Who is an immediate family member?

The Stark Law regulations define an immediate family member as husband, wife, birth or adoptive parent, child, sibling, stepparent, stepchild, stepbrother, stepsister, father-in-law, mother-in-law, son-in-law, daughter-in-law, brother-in-law, sister-in-law, grandparent or grandchild, and spouse of a grandparent or grandchild.

What is a financial relationship?

A direct or indirect ownership or investment interest in any entity that furnishes DHS, or a direct or indirect compensation arrangement with an entity that furnishes DHS.

A direct financial relationship exists if remuneration passes between the referring physician (or a member of the physician’s immediate family) and the entity furnishing the DHS without any intervening people or entities.

There is an indirect financial relationship if between the referring physician (or immediate family member) and the entity furnishing the DHS there is an unbroken chain of any number of people or entities having ownership or investment interests.

What is the purpose of the Stark Law exceptions?

The Stark Law is a strict liability statute. The intent or lack of intent of a party is not relevant for purposes of the government’s analysis to determine Stark Law compliance. For physicians and health care lawyers, making sure that an arrangement fits squarely within the exception is critical. The requirements in an exception must be satisfied at the time when the referral is made for the DHS.

What are the categories of the Stark Law exceptions?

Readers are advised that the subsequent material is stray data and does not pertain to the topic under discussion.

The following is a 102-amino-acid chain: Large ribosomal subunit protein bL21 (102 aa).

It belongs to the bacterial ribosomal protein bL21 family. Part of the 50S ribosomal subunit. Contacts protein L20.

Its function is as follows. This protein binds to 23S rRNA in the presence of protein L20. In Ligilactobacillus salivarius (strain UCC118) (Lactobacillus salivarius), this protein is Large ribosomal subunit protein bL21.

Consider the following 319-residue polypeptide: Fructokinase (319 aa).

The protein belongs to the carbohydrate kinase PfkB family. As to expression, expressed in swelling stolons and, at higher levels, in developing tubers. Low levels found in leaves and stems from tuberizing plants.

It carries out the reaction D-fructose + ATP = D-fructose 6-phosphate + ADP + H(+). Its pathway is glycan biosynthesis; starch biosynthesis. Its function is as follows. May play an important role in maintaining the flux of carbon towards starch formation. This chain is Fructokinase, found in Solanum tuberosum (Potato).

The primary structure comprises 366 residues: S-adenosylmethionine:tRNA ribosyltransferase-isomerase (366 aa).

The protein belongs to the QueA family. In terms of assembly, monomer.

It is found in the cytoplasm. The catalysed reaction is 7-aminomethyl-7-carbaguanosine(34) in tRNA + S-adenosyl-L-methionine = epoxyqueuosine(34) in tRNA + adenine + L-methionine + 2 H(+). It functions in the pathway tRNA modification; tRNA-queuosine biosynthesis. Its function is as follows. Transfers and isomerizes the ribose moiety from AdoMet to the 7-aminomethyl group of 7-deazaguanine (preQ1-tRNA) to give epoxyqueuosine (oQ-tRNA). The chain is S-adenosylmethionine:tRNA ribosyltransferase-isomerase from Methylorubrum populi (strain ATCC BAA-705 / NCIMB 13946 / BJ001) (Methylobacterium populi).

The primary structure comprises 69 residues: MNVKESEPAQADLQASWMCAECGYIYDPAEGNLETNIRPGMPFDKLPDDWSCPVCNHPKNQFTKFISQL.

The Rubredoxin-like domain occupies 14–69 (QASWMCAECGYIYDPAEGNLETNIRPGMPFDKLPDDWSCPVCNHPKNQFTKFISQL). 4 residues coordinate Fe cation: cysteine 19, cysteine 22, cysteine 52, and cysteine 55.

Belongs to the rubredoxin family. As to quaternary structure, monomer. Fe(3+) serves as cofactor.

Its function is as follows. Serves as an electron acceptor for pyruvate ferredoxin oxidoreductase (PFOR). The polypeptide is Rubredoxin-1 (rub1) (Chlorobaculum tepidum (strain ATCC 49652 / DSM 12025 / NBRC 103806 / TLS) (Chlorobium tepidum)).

There are exceptions for certain ownership/investment interests; compensation arrangements; and both ownership/investment and compensation arrangements. Understanding and adhering to the exceptions (when relevant) is critical to achieving Stark Law compliance.

Where can I find the Stark Law regulations, and what happens if there is a violation of the Stark Law?

The regulations have been published in multiple phases since 1995. In addition to the actual regulation, the preamble accompanying each release of updated regulations (both proposed and final) provide critical insight.

A provider that violates the Stark Law must repay all Medicare funds that were paid under the improper arrangement. A Stark Law violation could also trigger an FCA or CMP issue for the provider and the potential for exclusion from the Medicare program.

Every relationship in which a physician is engaged could require a Stark Law analysis if the physician is making a referral for any DHS payable by Medicare to an entity in which the physician or immediate family member has a financial relationship unless there is an exception in the Stark Law. As a strict liability statute, the intent of the parties is not relevant and the consequences for noncompliance can be significant.

A physician must understand the flow of Medicare dollars and the financial ties between referring parties. Compliance with Stark Law and ensuring a provider is actively engaged in preventing waste, fraud and abuse is critical.

Bruce Armon, Esquire is a partner in the law firm of Saul Ewing LLP and chair of its health law practice. He regularly assists clients with fraud and abuse analysis and regulatory, contractual and compliance issues generally.